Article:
Well Meaning Attempts to Reassure Patients Can Backfire

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SUMMARY: Qualitative study of interpretation of reassurance among patients attending rheumatology clinics: “just a touch of arthritis, doctor?” Researchers report that doctors’ attempts to reassure rheumatology patients that their symptoms are mild or that the disease is in its early stages, can be counterproductive. Patients can be left with the feeling that the doctor has not understood their problems and with raised concerns about possible future pain and disability.

ABSTRACT: Providing reassurance to patients is a key medical task, yet there is little evidence about the best ways to impart it successfully. A qualitative study by Donovan and Blake at the University of Bristol’s Department of Social Medicine shows that doctors’ attempts to reassure rheumatology patients that their symptoms are mild or that the disease is in its early stages, can be counterproductive. Patients can be left with the feeling that the doctor has not understood their problems and with raised concerns about possible future pain and disability.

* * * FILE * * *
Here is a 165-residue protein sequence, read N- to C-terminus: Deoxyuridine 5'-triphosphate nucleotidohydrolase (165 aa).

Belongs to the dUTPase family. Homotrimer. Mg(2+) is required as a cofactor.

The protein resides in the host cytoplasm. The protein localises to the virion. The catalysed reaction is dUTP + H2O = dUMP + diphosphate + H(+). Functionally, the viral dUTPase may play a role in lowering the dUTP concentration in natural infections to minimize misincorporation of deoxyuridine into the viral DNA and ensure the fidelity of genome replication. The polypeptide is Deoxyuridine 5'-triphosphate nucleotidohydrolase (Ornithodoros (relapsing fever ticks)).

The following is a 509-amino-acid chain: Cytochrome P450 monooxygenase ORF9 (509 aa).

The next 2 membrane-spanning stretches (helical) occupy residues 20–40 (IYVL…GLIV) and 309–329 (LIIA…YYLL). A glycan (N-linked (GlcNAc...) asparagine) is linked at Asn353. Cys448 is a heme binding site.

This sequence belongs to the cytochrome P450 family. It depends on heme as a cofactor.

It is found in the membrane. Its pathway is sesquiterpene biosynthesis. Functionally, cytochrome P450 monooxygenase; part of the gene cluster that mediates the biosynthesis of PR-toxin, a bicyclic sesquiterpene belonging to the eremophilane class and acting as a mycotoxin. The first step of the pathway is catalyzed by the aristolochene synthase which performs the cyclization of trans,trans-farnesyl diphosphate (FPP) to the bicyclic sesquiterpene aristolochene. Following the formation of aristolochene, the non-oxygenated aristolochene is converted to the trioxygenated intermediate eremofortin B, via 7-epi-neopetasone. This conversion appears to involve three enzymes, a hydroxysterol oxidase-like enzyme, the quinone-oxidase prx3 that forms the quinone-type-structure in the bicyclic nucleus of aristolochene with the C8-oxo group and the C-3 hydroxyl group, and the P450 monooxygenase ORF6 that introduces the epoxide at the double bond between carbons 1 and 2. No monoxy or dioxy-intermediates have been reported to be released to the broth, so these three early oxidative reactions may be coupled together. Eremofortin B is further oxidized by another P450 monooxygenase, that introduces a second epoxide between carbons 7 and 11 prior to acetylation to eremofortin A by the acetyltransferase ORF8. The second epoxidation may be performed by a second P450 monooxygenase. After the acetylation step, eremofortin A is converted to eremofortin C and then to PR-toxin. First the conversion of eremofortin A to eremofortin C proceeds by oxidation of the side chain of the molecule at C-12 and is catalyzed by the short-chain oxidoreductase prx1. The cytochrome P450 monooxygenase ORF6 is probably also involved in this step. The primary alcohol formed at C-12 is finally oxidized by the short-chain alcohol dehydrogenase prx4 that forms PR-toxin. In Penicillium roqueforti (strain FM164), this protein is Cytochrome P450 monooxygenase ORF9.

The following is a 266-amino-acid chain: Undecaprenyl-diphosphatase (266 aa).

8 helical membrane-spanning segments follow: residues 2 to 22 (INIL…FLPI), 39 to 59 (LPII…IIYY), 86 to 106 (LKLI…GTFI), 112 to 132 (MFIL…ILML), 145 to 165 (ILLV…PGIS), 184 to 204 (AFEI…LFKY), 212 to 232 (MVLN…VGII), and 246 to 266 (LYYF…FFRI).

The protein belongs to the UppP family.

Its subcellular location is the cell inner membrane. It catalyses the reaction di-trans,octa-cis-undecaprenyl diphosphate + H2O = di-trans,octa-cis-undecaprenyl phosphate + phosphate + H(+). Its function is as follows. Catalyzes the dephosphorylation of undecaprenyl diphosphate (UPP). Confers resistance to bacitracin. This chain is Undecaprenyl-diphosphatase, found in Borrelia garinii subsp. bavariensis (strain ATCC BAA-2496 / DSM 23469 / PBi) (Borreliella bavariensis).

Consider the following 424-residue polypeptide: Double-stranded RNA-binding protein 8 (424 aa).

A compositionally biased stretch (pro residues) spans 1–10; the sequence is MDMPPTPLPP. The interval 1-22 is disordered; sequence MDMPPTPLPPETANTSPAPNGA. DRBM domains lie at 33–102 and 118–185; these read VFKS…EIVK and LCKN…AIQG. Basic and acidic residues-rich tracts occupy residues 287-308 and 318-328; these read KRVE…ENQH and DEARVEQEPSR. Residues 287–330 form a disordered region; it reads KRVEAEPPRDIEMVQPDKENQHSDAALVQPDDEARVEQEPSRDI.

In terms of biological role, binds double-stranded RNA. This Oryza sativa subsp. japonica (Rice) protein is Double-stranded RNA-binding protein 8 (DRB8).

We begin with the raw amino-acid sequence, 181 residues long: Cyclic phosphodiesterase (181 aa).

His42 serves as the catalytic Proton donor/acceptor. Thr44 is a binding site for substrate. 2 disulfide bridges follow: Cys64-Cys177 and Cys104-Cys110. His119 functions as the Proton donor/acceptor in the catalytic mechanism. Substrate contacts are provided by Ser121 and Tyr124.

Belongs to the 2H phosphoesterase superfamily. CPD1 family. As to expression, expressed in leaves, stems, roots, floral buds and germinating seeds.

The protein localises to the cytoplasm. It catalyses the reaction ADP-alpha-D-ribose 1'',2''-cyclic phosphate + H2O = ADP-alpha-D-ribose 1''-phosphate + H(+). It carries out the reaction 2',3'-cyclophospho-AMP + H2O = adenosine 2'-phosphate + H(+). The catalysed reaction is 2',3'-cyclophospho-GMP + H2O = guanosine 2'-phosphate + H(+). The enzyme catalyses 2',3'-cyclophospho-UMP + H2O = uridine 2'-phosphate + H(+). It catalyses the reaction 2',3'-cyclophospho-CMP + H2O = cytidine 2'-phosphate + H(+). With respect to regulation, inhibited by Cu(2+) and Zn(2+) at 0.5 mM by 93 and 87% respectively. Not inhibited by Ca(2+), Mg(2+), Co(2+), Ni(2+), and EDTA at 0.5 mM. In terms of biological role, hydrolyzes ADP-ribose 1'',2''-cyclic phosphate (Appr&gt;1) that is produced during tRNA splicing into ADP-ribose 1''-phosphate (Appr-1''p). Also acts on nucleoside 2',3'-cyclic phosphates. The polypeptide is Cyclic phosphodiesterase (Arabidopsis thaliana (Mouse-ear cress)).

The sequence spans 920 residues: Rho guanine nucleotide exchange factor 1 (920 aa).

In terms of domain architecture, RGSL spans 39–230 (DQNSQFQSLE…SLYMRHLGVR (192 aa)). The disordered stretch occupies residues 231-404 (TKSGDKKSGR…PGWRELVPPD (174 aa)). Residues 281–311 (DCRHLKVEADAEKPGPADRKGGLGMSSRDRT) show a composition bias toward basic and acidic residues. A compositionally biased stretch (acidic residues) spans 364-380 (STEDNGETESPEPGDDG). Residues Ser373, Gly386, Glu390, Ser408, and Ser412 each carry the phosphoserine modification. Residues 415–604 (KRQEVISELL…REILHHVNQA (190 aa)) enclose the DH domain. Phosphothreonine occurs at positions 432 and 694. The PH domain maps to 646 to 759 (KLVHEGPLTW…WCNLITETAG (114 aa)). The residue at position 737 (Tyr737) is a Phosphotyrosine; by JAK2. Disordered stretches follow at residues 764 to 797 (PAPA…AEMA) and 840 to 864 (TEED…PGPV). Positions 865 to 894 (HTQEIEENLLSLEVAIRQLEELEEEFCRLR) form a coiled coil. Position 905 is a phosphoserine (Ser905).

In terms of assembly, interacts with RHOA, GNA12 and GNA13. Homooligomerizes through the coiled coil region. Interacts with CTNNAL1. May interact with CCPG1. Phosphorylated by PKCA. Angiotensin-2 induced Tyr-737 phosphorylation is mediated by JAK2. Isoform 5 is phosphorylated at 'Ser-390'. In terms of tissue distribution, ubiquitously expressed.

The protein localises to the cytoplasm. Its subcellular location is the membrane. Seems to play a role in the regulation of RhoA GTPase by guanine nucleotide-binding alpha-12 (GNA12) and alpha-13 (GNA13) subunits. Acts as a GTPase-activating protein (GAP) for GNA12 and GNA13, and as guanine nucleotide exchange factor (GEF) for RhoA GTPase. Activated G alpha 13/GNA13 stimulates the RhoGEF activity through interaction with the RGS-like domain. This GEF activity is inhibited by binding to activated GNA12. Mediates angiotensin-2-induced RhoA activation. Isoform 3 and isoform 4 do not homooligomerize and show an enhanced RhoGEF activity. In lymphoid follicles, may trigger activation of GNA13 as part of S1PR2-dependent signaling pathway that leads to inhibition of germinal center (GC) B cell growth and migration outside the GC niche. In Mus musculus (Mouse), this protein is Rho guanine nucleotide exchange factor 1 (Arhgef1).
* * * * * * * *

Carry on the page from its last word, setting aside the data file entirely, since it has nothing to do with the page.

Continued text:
Writing in this week’s BMJ, a theme issue devoted to the management of chronic disease, the authors acknowledge other studies which have found that patients and doctors often have different perspectives on the same clinical encounter. Whilst efforts have tended to focus on improving the clarity of information provided to patients, Donovan and Blake argue that the key to successful reassurance lies in the doctor’s ability to acknowledge patients’ pain and difficulties.

By means of a qualitative study of tape recordings of consultations and in-depth interviews with 35 patients from two major British cities, the authors found that the doctors’ tendency to emphasise the non-seriousness of the condition contrasted with the patient’s own perception that their lives had already been disrupted and led to heightened fears about pain and disability in the future. The authors conclude that doctors should avoid loaded terms such as “mild” and “early stages” and, at the same time, try to understand and acknowledge patients’ views that their difficulties are serious and require attention.